The actions I have taken here at Bellis and which I encourage others to adopt are the brakes, airbags and seatbelts to help protect us in the coming global environmental car crash.
At a time when we urgently need stronger laws to regulate GM business, the Australian Government has removed regulations designed to keep us and our food safe. This means that from now, many genetically modified (GM) animals, plants and microbes will enter our environment and food chain with no requirement for safety testing or traceability.
On 13th November 2019 the Senate will debate whether to disallow these regulatory changes, and Labor Party support for the disallowance motion will be vital.
Now is the time to act. If you want to know that the food you are eating is GM free, please contact your local MP and senators to demand that all genetically modified organisms are assessed for safety and labelled for consumer choice.
Please sign this petition organised by Friends of the Earth, Melbourne.
You may be aware that Gene Technology multinationals are on the media warpath claiming that communities are wrong to oppose their new GM yellow rice, an artificial plant invented with higher amounts of Vitamin A than normal rice as their contribution to help combat malnutrition of the world’s poorest people. Think again.
Between 2013 and 2019, UK Aid funding allowed the International Potato Centre and partners to deliver pro-vitamin A-rich, sweetpotato cultivars to more than 2.3 million families in five African countries and Bangladesh.
In the last two decades, the Australian government has failed to have PFAS sites remediated or PFAS wastes destroyed. This failure has resulted in offsite dumping including release of PFAS contaminated water to rivers and the ocean. The most shocking example was the almost a million litres of PFAS contaminated water that was used in to make NuGrow compost.
In a region greatly affected by the worst drought in living memory, we were united in seeing gardening as a great way to alleviate anxiety and bring the community together. We had planned for 50 – 80 to attend, but 140 registered. An indication of how valuable our gardens are and how practical regional gatherings like this can be for our mental and spiritual health and our sense of community.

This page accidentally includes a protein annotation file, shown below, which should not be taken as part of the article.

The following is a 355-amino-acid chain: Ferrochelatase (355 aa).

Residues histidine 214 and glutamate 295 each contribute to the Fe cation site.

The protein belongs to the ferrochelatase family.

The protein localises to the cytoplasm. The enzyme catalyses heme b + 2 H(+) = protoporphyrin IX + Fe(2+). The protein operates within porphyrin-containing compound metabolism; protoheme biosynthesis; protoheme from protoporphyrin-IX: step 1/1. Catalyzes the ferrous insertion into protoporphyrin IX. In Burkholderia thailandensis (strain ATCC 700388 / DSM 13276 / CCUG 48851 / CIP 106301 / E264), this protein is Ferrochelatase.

“There is one rainforest plant from northern Australia every coastal garden should grow: Phaleria clerodendron, the scented daphne. This compact tree can be grown as far south as Sydney and it will fill a garden with fragrant flowers up to three times as year…unless Australians discover and grow this magical plant, who else will?”
“Let’s keep planting the right lilly pillies for trouble-free hedges and a diversity of Syzygium species to enhance our environment and keep our culinary traditions alive.”
If you’re watering plants with grey water, the type of detergent you use really makes a difference to both their health and the health of the soil.
How do you approach tree planting? “All life on Earth is now experimental. Thanks to a lack of Australian climate leadership, we grow crops and plant gardens in uncharted climate territory. If this is the future of gardening, then we must embrace experimental tree planting for shade, food, fodder and biodiversity”. Jerry Coleby-Williams, Founder of Bellis, Brisbane’s award-winning, affordable sustainable house and garden; Director, Seed Saver’s Network; Patron, National Toxics Network; Patron, Householder’s Options for Protecting the Environment, 2nd February 2019.
Question: A Brisbane landscape supplier sold me soil for my raised vegetable beds. All my vegetables keep failing. I did a soil pH Test and the result was pH 9. Is there any hope I’ll be able to grow spring crops successfully?
Thuan’s market garden: 1,500 sq m of alluvial, sandy loam in a flood plain of the Perfume River catchment, Hue, Vietnam. Fruit, vegetables, herbs, spices, flowers, poultry – and incense – in a prolifically productive, wet, inland subtropical climate.
We ignore the following key aspects of sustainable food production at our peril:
* A culture of forgetting – we forget our horticultural history;
* Declining crop diversity, both in the range of species grown and in the genetic diversity within each crop;
* The oversimplification and impoverishment of systems of food production;
* A reluctance to apply the precautionary principle where using the least toxic solution in crop protection comes first;